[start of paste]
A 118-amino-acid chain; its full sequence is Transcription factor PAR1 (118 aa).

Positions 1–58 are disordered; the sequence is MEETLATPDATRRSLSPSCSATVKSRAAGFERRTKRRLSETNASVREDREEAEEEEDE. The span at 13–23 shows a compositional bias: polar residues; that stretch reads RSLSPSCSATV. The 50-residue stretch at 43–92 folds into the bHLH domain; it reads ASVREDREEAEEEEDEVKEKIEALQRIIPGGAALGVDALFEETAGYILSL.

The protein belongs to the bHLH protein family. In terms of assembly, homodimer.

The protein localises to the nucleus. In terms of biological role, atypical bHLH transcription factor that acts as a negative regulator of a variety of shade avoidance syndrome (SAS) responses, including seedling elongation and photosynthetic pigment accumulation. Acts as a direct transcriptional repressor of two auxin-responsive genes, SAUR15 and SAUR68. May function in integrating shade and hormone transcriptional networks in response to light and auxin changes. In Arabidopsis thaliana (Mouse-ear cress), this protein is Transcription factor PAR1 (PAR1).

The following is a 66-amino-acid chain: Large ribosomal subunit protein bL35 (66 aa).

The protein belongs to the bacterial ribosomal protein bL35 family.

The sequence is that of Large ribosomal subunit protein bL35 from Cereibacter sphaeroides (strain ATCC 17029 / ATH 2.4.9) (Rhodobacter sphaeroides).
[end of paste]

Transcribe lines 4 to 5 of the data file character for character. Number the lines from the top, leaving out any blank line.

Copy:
The protein localises to the nucleus. In terms of biological role, atypical bHLH transcription factor that acts as a negative regulator of a variety of shade avoidance syndrome (SAS) responses, including seedling elongation and photosynthetic pigment accumulation. Acts as a direct transcriptional repressor of two auxin-responsive genes, SAUR15 and SAUR68. May function in integrating shade and hormone transcriptional networks in response to light and auxin changes. In Arabidopsis thaliana (Mouse-ear cress), this protein is Transcription factor PAR1 (PAR1).

The following is a 66-amino-acid chain: Large ribosomal subunit protein bL35 (66 aa).